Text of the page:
Navigation Links
New research reveals unexpected biological pathway in glaucoma
Date:1/3/2011

(Baltimore, MD) In a study published today in the Proceedings of the National Academy of Sciences (Early Edition ahead of print), a team of researchers from the Kennedy Krieger Institute and four collaborating institutions, identified a new and unexpected biological pathway that appears to contribute to the development of glaucoma and its resulting vision loss.

Prior research has suggested that the optic nerve head, the point where the cables that carry information from the eye to the brain first exit the eye, plays a role in glaucoma. In this study, researchers report a series of findings that offer novel insights into cellular and molecular mechanisms operating at the optic nerve head in two mouse models of glaucoma. Most notably, they discovered that at a specific location within the optic nerve head, there is a unique class of cells called astrocytes that demonstrate properties that appear to make them a critical factor in the visual blinding that occurs in glaucoma.

Further, at this same site, researchers found abnormal forms of a protein called gamma synuclein that is similar to abnormal forms of alpha synuclein, a related protein known for its key role in cell loss in Parkinson's disease. The findings suggest that a biological process similar to Parkinson's disease unfolds in glaucoma at the specific anatomical location pinpointed in this study for the first time.

Finally, researchers discovered that at this anatomical location, there is a surprising process whereby astrocytes remove the debris of neurons, the cells that die in neurodegenerative disorders such as glaucoma. It is likely that this newly discovered process involving removal of the debris of one cell by a neighboring cell is important not only in glaucoma and Parkinson's disease, but also for many neurodegenerative diseases.

"These findings are very exciting because they give us several novel targets for future interventions," said Dr. Nicholas Marsh-Armstrong, senior study author and a research scientist at Kennedy Krieger Institute. "I believe these findings put us on the cusp of discovering a treatment for glaucoma that may also have relevance for a number of other neurodegenerative diseases."

Future studies will examine this novel pathway and molecular/cellular mechanism to understand precisely what steps go awry in glaucoma and what can be controlled pharmacologically to identify interventions that slow the disease progression.

Dr. Marsh-Armstrong and other scientists at Kennedy Krieger Institute collaborated on this study with colleagues at the Johns Hopkins University School of Medicine, University of California at San Diego, Cardiff University in England, and the University of Murcia in Spain.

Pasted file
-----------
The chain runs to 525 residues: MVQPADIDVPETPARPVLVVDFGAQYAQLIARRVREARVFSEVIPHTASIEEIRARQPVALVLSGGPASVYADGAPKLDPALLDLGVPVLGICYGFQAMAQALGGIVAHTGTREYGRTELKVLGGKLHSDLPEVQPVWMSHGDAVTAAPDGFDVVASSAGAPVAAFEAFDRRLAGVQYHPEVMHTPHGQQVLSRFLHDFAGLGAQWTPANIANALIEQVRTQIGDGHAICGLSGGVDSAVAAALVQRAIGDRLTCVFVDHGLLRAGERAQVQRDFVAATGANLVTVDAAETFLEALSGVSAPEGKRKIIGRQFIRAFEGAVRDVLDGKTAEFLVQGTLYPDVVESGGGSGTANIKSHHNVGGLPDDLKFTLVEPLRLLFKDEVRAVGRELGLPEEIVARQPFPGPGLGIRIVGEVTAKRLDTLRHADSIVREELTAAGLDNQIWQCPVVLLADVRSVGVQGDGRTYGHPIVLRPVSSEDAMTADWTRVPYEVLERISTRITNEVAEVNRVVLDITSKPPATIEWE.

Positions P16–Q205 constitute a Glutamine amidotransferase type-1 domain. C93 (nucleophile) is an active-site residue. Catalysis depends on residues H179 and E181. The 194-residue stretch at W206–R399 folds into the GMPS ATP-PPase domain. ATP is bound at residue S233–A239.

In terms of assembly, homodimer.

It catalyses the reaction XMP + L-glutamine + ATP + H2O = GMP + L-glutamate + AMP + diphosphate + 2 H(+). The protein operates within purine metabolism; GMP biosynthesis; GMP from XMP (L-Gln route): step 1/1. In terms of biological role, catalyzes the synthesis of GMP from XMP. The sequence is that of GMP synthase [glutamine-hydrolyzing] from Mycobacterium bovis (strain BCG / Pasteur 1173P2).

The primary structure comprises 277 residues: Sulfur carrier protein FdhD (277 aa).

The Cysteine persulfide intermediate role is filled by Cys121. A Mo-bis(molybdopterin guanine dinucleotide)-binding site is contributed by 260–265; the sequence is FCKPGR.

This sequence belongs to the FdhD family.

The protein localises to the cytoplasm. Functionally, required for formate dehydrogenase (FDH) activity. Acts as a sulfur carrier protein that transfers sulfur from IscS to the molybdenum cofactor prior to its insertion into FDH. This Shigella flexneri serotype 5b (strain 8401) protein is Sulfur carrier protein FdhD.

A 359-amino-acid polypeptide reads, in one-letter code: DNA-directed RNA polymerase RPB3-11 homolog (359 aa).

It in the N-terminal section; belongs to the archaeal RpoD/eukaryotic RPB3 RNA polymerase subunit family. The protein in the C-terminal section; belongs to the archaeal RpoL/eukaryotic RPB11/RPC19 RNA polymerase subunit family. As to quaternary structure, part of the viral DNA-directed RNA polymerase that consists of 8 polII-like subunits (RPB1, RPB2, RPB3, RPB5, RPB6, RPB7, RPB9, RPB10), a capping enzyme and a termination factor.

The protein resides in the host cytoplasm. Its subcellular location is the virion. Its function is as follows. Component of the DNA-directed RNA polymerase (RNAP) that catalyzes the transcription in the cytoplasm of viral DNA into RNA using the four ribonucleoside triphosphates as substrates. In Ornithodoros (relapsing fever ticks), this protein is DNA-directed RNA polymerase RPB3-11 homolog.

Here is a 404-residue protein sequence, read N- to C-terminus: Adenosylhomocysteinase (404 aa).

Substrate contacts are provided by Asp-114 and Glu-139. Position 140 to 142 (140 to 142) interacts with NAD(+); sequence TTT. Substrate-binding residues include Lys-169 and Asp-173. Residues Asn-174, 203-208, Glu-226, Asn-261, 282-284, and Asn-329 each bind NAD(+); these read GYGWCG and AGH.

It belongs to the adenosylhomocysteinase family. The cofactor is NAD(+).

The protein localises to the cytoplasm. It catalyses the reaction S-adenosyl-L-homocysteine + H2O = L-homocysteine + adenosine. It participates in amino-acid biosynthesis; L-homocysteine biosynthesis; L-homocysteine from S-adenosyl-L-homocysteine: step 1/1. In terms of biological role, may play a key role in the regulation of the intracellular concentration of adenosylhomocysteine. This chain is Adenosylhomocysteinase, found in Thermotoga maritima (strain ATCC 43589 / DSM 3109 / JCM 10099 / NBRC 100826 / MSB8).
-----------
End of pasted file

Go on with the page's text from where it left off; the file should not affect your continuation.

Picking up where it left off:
'/>"/>

Contact: Megan Lustig
mlustig@spectrumscience.com
202-955-6222
Kennedy Krieger Institute
Source:Eurekalert

Related biology news :

1. The ecosystem engineer: Research looks at beavers role in river restoration
2. Penn Medicine researcher receives $6 million grant for cardiovascular disease study
3. Researchers discover potential solutions to New England roadside erosion
4. Scripps Research scientists identify key interaction in hepatitis C virus
5. New research contains solutions to common pear disease
6. Standardized protocols would greatly enhance clinical and research potential of BTMs
7. UK researchers contribute to sequencing strawberry genome
8. Scripps Research scientist uncovers switch controlling protein production
9. An important breakthrough by IRCM researchers in hematopoiesis and the development of B cells
10. Carnegie Mellon researchers discover mechanism for signaling receptor recycling
11. Research shows positive results with high pressure technology for certain dairy products
Post Your Comments:
*Name:
*Comment:
*Email:
(Date:6/16/2016)... 16, 2016 The global ... to reach USD 1.83 billion by 2024, according ... Inc. Technological proliferation and increasing demand in commercial ... to drive the market growth.      ... The development of advanced multimodal techniques for biometric ...
(Date:6/3/2016)... LONDON , June 3, 2016 /PRNewswire/ ... Transport Management) von Nepal ... ,Angebot und Lieferung hochsicherer geprägter Kennzeichen, einschließlich ... weltweit führend in der Produktion und Implementierung ... an der Ausschreibung im Januar teilgenommen, aber ...
(Date:5/24/2016)... facilitates superior patient care by providing unparalleled technology to leaders of the medical imaging ... product recently added to the range of products distributed by Ampronix. Photo ... ... ... News ...
Breaking Biology News(10 mins):
(Date:6/27/2016)... ... June 27, 2016 , ... Rolf K. Hoffmann, former senior ... the University of North Carolina Kenan-Flagler Business School effective June 27. ... Kenan-Flagler, with a focus on the school’s international efforts, leading classes and participating ...
(Date:6/24/2016)... ... June 24, 2016 , ... While the majority of commercial spectrophotometers ... 5000 and the 6000i models are higher end machines that use the more unconventional ... spectrophotometer’s light beam from the bottom of the cuvette holder. , FireflySci has ...
(Date:6/23/2016)... , June 23, 2016 /PRNewswire/ - FACIT has ... Ontario biotechnology company, Propellon Therapeutics Inc. ... and commercialization of a portfolio of first-in-class WDR5 ... targets such as WDR5 represent an exciting class ... in precision medicine for cancer patients. Substantial advances ...
(Date:6/23/2016)... , June, 23, 2016  The Biodesign Challenge ... envision new ways to harness living systems and biotechnology, ... Art (MoMA) in New York City ... 130 participating students, showcased projects at MoMA,s Celeste Bartos ... Paola Antonelli , MoMA,s senior curator of architecture and ...
Breaking Biology Technology: